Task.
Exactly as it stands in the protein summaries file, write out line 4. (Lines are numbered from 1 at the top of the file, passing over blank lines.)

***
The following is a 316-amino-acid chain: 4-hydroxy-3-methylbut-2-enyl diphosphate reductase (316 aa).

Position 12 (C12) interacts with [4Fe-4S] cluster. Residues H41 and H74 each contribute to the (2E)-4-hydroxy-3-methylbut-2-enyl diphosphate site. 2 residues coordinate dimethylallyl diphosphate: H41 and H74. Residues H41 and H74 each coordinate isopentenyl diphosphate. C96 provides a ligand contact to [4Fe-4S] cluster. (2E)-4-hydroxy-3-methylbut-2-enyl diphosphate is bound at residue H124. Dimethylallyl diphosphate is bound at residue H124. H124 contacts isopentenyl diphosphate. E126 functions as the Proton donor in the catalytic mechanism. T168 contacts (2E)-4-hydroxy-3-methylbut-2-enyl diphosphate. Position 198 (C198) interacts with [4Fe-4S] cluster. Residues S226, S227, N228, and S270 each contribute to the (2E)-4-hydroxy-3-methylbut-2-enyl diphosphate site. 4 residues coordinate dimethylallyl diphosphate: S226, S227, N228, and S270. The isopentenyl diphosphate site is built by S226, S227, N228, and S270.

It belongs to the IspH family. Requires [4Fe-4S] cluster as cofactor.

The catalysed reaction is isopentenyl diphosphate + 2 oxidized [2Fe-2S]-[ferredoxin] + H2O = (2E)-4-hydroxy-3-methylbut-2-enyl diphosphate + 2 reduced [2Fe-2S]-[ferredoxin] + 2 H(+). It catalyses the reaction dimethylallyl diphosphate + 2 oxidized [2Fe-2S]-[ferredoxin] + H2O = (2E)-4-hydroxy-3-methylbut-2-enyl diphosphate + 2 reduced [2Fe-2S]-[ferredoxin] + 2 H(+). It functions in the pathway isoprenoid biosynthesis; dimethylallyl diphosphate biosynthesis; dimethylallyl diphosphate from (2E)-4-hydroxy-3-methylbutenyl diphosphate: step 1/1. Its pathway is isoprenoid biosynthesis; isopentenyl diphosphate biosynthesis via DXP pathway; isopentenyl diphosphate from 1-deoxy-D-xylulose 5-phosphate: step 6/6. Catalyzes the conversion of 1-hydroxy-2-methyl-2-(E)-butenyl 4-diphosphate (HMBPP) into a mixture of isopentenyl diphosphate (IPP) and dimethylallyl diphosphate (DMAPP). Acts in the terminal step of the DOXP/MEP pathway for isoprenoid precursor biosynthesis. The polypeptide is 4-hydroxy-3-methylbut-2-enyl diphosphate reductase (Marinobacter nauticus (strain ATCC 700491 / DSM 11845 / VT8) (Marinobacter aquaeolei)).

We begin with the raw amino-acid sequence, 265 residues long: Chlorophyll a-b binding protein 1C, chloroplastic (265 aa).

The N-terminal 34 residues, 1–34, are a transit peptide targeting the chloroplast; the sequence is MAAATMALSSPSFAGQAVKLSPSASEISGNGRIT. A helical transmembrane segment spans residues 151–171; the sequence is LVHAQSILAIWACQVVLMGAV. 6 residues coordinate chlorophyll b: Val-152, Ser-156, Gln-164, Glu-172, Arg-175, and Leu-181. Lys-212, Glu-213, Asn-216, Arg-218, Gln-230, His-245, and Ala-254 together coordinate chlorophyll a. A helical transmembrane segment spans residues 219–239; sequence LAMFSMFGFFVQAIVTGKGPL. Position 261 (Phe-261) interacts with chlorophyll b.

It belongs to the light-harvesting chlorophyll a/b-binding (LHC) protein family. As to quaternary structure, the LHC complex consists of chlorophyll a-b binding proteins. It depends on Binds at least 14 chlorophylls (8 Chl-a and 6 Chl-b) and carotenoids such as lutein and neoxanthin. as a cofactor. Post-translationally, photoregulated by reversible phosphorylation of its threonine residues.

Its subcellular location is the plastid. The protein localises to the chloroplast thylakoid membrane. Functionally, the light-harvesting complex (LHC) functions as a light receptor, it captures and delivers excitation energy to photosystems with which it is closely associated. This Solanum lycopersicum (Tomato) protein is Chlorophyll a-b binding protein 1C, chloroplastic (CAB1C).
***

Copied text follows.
The catalysed reaction is isopentenyl diphosphate + 2 oxidized [2Fe-2S]-[ferredoxin] + H2O = (2E)-4-hydroxy-3-methylbut-2-enyl diphosphate + 2 reduced [2Fe-2S]-[ferredoxin] + 2 H(+). It catalyses the reaction dimethylallyl diphosphate + 2 oxidized [2Fe-2S]-[ferredoxin] + H2O = (2E)-4-hydroxy-3-methylbut-2-enyl diphosphate + 2 reduced [2Fe-2S]-[ferredoxin] + 2 H(+). It functions in the pathway isoprenoid biosynthesis; dimethylallyl diphosphate biosynthesis; dimethylallyl diphosphate from (2E)-4-hydroxy-3-methylbutenyl diphosphate: step 1/1. Its pathway is isoprenoid biosynthesis; isopentenyl diphosphate biosynthesis via DXP pathway; isopentenyl diphosphate from 1-deoxy-D-xylulose 5-phosphate: step 6/6. Catalyzes the conversion of 1-hydroxy-2-methyl-2-(E)-butenyl 4-diphosphate (HMBPP) into a mixture of isopentenyl diphosphate (IPP) and dimethylallyl diphosphate (DMAPP). Acts in the terminal step of the DOXP/MEP pathway for isoprenoid precursor biosynthesis. The polypeptide is 4-hydroxy-3-methylbut-2-enyl diphosphate reductase (Marinobacter nauticus (strain ATCC 700491 / DSM 11845 / VT8) (Marinobacter aquaeolei)).